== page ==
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This was my book rec for Geminis for the month of August . To view the rest of my New Release Book Recs for August (based on your sun sign) scroll to the bottom!
Ethan and his wife Zo have moved from New York City to the town of Starkfield, Massachusetts where they now live with their enigmatically spirited and neurodiverse daughter, Alex. In the wake of a Judge Kavanaugh’s appointment to the Supreme Court, and a series of other high profile sexual assault cases, Zo and Ethan Frome’s lives are upended by their own respective associations with the #MeToo movement. As storylines converge, and their once uncomplicated life spirals more and more off the rails, only one thing is certain – the road they’re on is leading to one hell of a “Smash-Up.”
Based on Edith Wharton’s short story, Ethan Frome, in which a visitor to the town of Starkfield, Massachusetts describes the titled character’s daily life as well as his being somewhat of a “fixture” of the town, The Smash Up seeks to modernize and build off its predecessor by imagining Ethan as actually being the narrator in his story, while- one could argue – not actually being the main character anymore.
“What exactly is the point of a tiny protest in the middle of nowhere seen by almost no one? The point is that the person who does see might need exactly this, exactly now. The point is her individual belief can become part of a collective one. The point is this may or may not change the world but it will almost certainly change her.“– Zo Frome, The Smash-Up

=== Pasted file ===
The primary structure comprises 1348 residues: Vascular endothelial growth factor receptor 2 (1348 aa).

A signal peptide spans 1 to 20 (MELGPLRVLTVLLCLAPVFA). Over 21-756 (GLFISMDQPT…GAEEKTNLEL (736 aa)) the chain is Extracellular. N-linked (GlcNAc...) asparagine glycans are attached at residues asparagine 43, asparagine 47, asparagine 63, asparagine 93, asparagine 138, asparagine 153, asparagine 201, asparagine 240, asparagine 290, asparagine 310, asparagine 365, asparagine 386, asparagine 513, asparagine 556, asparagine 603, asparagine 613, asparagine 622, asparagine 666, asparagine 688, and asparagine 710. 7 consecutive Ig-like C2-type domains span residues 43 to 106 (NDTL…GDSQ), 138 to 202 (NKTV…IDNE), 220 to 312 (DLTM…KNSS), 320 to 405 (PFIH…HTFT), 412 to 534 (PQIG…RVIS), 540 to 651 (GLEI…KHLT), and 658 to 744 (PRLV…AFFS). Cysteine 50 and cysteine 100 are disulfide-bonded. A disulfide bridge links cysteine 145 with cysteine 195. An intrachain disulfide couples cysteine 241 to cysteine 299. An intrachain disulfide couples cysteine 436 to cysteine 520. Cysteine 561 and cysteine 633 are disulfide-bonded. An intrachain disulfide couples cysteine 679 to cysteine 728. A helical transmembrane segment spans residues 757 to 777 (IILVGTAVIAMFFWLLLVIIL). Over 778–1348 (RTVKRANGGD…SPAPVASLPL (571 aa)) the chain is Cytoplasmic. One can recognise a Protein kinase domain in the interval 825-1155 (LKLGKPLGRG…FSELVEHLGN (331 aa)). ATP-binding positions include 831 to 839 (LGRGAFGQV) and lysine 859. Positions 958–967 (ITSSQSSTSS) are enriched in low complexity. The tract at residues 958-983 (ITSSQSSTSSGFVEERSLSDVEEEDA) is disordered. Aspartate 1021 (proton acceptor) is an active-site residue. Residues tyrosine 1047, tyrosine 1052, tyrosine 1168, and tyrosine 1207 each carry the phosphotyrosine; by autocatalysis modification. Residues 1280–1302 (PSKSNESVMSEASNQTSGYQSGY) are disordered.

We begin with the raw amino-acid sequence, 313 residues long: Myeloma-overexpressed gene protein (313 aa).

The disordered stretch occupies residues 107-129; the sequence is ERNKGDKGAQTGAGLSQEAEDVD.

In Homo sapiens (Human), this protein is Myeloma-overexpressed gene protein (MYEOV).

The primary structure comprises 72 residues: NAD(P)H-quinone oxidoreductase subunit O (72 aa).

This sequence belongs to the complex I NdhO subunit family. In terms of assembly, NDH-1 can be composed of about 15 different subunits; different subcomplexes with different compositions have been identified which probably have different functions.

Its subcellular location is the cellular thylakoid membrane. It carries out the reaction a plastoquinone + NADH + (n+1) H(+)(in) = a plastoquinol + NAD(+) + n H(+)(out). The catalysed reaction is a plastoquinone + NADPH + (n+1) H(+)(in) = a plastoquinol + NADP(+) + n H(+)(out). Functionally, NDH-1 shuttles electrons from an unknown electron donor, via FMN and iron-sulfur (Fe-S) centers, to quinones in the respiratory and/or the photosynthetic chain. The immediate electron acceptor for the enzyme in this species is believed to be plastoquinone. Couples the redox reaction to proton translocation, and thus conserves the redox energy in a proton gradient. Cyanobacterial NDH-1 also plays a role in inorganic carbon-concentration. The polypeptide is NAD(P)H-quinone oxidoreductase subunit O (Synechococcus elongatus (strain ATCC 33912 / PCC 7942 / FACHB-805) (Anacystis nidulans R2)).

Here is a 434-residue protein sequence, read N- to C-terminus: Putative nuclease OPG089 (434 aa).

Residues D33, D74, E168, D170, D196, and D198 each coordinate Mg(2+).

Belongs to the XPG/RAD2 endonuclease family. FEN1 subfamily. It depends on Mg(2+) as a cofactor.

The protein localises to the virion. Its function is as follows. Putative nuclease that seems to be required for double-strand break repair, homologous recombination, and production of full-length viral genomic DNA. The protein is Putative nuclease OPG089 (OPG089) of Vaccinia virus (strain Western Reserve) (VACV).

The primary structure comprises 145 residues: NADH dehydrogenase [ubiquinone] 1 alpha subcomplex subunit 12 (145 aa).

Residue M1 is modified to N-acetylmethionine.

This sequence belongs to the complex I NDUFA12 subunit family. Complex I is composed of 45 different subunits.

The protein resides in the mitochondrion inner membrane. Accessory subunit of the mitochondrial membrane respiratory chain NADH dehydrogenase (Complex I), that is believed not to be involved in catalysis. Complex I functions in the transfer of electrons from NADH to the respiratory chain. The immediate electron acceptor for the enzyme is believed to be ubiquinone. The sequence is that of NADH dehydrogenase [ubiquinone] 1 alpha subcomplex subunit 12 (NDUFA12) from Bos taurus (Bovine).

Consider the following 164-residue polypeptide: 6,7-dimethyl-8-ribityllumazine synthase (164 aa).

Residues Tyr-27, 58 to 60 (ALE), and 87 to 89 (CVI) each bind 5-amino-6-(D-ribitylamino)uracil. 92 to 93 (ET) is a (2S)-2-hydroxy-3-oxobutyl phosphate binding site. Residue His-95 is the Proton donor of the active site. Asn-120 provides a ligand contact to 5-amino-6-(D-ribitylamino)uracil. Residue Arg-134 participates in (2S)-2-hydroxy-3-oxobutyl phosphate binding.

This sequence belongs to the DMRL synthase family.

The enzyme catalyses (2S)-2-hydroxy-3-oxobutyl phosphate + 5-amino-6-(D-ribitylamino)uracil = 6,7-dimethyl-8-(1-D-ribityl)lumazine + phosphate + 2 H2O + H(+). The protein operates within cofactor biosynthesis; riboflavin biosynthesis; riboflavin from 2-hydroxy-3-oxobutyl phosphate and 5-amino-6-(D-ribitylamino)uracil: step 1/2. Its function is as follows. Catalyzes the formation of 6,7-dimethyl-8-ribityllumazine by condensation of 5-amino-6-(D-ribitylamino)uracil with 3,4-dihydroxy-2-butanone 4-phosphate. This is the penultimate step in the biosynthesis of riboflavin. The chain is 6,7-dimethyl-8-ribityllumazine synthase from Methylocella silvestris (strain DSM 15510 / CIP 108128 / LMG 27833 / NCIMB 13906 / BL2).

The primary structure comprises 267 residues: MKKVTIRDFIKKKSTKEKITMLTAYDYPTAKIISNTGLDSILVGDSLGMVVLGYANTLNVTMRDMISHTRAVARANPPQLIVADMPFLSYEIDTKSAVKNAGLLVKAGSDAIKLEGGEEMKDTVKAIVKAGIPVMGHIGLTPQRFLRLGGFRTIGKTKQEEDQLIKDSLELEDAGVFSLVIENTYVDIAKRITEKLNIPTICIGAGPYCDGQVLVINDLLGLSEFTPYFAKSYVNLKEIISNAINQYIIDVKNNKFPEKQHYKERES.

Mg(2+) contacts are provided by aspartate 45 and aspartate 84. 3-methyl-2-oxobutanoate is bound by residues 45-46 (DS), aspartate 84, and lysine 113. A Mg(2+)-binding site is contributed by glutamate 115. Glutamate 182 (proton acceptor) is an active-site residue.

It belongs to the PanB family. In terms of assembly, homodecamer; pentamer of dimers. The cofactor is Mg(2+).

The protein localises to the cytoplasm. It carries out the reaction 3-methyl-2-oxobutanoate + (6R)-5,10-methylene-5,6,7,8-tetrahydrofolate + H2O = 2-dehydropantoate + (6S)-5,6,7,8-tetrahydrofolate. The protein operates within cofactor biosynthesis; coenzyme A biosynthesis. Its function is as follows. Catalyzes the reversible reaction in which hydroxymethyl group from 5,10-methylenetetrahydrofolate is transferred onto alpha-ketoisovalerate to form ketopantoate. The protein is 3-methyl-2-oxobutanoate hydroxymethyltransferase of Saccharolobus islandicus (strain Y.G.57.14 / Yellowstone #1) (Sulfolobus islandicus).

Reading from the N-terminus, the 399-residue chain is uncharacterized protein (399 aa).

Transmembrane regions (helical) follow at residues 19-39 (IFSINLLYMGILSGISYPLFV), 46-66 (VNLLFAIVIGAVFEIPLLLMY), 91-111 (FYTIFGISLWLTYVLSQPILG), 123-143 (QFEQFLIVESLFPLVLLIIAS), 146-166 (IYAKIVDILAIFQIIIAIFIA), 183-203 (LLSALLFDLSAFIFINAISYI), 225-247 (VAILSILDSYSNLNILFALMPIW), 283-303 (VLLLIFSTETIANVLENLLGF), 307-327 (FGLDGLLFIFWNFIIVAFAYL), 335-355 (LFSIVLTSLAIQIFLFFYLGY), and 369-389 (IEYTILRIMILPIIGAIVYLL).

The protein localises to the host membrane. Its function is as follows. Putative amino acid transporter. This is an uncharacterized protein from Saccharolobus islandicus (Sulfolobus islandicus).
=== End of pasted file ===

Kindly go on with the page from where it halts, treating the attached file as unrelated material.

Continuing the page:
🍦🍦🍦 (Three stars as rated in dirty leprechaun flavored ice cream from Cone Heads with extra rainbow sprinkles on top.)
There are layers to this book. It should be stated up front, though, that this is a book that really feels like it was written for white people. That isn’t necessarily a bad thing as there are certainly concepts – particularly concerning racism – that white people need to hear more than POC do (for obvious reason). But before I get into all that I want to visit the two points that I felt Ali Benjamin totally nailed with this story:
The first is the absolutely atrocious way that even the most progressive and liberally minded people treat neurodiversity and disability; our systems are set up to punish anyone that is different (like Alex) and the roadblocks and downright cruelty she faces because of that are expertly illustrated in The Smash Up.
The second point is that white people pay witness to a lot of problematic behavior by other white people without mustering the strength to call it out. The preference for “maintaining civility and comfortability” with other white people above all else —even in the presence of inflammatory or potentially inciting behavior— is something that, it would seem, is finally being confronted in certain white circles. Especially since it turns out that sometimes silence can lead to a mob of white people storming the Capitol building. 👀
The Smash-Up could be simply summarized as *SPOILER ALERT* a story about white people who are passive to bad behavior by other white people for a so long that the problematic person they all knew was problematic finally goes off the rails and kills someone for the exactly the reason he always said he would. Unfortunately, there is never really an expressed sense of accountability about this from the witnessing characters. And I can’t help but think that was a real opportunity missed.